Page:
Prescott shelter celebrates one special year
Kathryn Bulman felt hesitant when she first came to the Prescott Area Women's Shelter.
"I was scared at first, but after a while I loved it," Bulman said. "They helped me get started on my GED and find work."
Bulman came to the shelter with her 3 ½-year-old son, Avontae, after having complications living with family and not having anyone else to rely on in the area.
Bulman stayed at the shelter for three months, while she worked on her goals of completing her GED, finding work and eventually going to college to become a nurse.
"They told me about all the resources in the area, which really helped," Bulman said.
Bulman and her son recently moved into an apartment with another shelter graduate and her two young daughters.
Successes like Bulman and the other 53 women who have left homelessness behind for stable living situations make their work worthwhile, said Erika Stone, program outreach coordinator for the Prescott Area Women's Shelter.
Since its opening one year ago this month, on Feb. 2, 2009, the shelter at 336 Rush St. in Prescott has helped 133 women and 12 children. The Prescott Area Women's Shelter remains the only shelter in Prescott that provides emergency services to homeless women and their children, Stone said.
"In the past year, we've seen people from all walks of life," Stone said. "Women who've lost their homes through foreclosure, women who have lost their jobs and women who need to get out of tough situations."
The shelter, with 12 beds for adults and a few beds for children, opens each day from 5 p.m. to 8 a.m. the next morning. Each day, seven to 10 women eat dinner at the shelter, take showers, receive clothing and hygiene products and work with a case manager on their goals to live independently and connect with resources in the community to accomplish that.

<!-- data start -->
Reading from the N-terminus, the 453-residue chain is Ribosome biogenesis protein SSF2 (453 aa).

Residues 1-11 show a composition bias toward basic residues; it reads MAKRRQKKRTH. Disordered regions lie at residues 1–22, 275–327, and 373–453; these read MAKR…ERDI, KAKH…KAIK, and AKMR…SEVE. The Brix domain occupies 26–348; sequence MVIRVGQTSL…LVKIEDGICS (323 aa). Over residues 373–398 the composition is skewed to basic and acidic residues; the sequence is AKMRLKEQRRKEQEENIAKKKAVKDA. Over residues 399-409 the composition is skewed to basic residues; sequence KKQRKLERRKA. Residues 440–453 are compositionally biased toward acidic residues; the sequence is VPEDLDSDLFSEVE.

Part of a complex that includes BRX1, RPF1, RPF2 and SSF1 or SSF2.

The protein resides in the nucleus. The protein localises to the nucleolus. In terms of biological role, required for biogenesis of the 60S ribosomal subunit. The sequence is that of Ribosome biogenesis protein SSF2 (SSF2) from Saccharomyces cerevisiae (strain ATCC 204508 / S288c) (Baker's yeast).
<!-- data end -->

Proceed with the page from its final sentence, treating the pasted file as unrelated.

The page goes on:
"We provide much more than a bed and a hot meal," said Carmen Frederic, director of the Prescott Area Women's Shelter. "We help them set goals, connect them with resources in the community, and provide them with support to make them feel they are part of a family and part of the community."
The shelter recognizes the nearly 100 volunteers who help its staff of four provide services, including the City of Prescott, which helps provide funding, and the many companies and community foundations that helped make their first year a success.
Home Depot and Lowe's donated many appliances to the shelter, and Southwest Behavioral Health helps residents take care of their mental health needs. Other major sponsors who provide ongoing support include The Margaret T. Morris Foundation, The UPS Foundation, Kiwanis Club, The Yavapai County Community Foundation and the Soroptimist International of Prescott, Frederic said.
After helping as many women and children as they can this next year, the shelter would also like to buy their building, Frederic said. Currently, the shelter is renting out the front of the building.
"We want to eventually expand into that space to provide shelter for a couple of families," Frederic said.
A family that used up all its resources, including a hotel voucher that let them stay for three days, came to the shelter earlier this year.
"We could provide shelter for the woman and her children, but her husband would have to stay at the men's shelter in town," Stone said.
"Currently, no family shelter exists in Yavapai County, but we see need for one," Frederic said.
Many women helped by the shelter come back to volunteer, Stone said. Many also keep in touch to let them know how they're doing.
The shelter welcomes new volunteers, especially those interested in helping overnight from 8 p.m. to 8 a.m., Frederic said.
People interested in donating items to the shelter are encouraged to check out their wish list at www.prescottshelter.org, or call the shelter at (928) 778-5933 to set up a time to drop off donations.